Prior to the start of the 2014 International AIDS conference in Melbourne, the World Health Organisation (WHO) has published their first consolidated guidelines on HIV prevention, diagnosis, treatment and care for key populations. The report combines all existing guidance relevant to key high-risk groups including men who have sex with men (MSM), people who inject drugs (PWID), people in prisons, sex workers and transgender populations. WHO claims focusing on these key populations will help tackle and control the HIV epidemic, providing both guidelines for adults and adolescents within these key groups.
The report provides new recommendations to existing HIV prevention, treatment and care. One major recommendation is the use of pre-exposure prophylaxis (PrEP) for all MSM as an additional HIV prevention method.
PrEP when taken consistently has been found to reduce the risk of HIV infection by 92 percent. This new recommendation to prioritise PrEP for HIV-negative MSM is a result of the growing HIV epidemic among this group. It has been suggested that encouraging MSM to take PrEP could lead to a 25 percent reduction in new cases across the globe and prevent a one million new HIV infections over the next 10 years. WHO strongly suggests promoting PrEP amongst MSM alongside existing prevention strategies such as routine HIV testing, risk-reduction counselling and provision of condoms.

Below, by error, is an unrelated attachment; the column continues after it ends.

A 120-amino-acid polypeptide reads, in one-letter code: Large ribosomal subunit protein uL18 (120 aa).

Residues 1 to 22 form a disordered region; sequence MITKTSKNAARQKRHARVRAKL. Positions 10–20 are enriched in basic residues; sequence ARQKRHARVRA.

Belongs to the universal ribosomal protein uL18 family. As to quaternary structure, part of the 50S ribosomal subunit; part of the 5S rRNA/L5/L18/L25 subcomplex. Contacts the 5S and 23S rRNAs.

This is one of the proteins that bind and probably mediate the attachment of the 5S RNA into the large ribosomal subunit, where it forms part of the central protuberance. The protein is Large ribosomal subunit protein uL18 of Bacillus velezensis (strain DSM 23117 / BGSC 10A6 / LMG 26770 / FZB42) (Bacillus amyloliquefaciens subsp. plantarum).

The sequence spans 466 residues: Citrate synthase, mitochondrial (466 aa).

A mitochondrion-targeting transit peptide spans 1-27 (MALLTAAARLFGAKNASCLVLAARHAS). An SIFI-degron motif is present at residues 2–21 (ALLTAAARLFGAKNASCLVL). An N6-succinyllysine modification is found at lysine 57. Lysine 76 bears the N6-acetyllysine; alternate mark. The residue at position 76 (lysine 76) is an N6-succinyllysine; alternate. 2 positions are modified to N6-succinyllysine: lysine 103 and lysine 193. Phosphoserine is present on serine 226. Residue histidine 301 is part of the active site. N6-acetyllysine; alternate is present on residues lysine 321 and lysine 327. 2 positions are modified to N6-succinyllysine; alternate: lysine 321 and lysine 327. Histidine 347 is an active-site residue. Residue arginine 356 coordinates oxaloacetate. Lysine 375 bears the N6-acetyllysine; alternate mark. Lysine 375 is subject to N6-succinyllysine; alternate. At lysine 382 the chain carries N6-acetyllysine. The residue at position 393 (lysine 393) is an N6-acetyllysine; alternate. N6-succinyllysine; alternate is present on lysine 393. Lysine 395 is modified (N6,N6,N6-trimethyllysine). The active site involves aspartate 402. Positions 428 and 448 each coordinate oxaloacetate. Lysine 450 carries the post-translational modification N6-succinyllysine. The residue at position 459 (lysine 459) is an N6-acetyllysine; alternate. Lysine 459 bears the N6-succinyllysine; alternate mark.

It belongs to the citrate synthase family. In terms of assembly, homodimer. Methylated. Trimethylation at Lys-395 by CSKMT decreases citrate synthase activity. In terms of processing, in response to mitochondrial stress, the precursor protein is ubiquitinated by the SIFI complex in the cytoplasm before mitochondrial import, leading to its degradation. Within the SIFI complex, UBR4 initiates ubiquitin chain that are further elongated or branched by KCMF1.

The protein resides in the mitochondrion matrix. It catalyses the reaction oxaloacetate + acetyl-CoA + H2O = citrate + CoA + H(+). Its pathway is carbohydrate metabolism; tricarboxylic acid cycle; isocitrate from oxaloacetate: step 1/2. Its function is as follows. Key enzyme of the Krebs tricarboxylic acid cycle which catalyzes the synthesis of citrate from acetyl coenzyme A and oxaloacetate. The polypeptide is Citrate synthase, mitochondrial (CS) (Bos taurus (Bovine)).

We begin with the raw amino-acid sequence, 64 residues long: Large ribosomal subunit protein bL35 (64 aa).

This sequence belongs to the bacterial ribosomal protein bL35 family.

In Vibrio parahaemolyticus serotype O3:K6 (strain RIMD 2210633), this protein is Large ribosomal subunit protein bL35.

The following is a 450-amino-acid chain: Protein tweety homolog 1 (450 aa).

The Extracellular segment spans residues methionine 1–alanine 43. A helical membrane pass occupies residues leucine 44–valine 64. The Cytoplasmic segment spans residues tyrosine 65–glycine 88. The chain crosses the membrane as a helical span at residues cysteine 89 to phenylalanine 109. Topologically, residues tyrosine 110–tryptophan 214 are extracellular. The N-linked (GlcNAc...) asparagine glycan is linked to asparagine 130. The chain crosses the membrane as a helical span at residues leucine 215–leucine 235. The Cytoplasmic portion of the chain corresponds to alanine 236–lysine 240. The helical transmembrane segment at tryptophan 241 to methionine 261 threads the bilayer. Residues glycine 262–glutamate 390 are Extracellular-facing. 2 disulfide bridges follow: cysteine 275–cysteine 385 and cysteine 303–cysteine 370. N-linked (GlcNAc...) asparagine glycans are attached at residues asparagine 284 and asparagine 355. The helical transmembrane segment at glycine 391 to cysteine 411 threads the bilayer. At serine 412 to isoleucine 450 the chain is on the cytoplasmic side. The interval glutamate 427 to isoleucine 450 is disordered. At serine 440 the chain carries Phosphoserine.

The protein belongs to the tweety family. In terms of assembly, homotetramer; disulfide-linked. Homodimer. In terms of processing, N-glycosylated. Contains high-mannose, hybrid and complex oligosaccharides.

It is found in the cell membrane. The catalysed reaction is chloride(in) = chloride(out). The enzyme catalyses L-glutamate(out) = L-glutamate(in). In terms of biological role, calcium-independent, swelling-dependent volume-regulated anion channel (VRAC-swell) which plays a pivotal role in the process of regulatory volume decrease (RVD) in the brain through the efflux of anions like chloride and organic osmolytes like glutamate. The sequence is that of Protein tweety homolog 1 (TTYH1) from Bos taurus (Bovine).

Despite WHO recommending PrEP alongside other prevention methods, there is concern that promoting PrEP could result in a reduction in the use of condoms, the most promoted HIV prevention method. A reduction in condom use and a reliance on PrEP could lead to complacent attitudes regarding safe sex, potentially leading to more risky behaviour and the spread of other sexually transmitted diseases (STDs).
The focus of PrEP for all MSM is also arguably perpetuating a negative stereotype, marginalising MSM further within the HIV and AIDS. Furthermore, evidence of how effective PrEP will be for preventing HIV among MSM populations is still required and until these results are published, promoting condoms and regular testing is fundamental. It is therefore important that these recommendations are implemented alongside other prevention strategies, ensuring that a reliance on one method does not take precedence.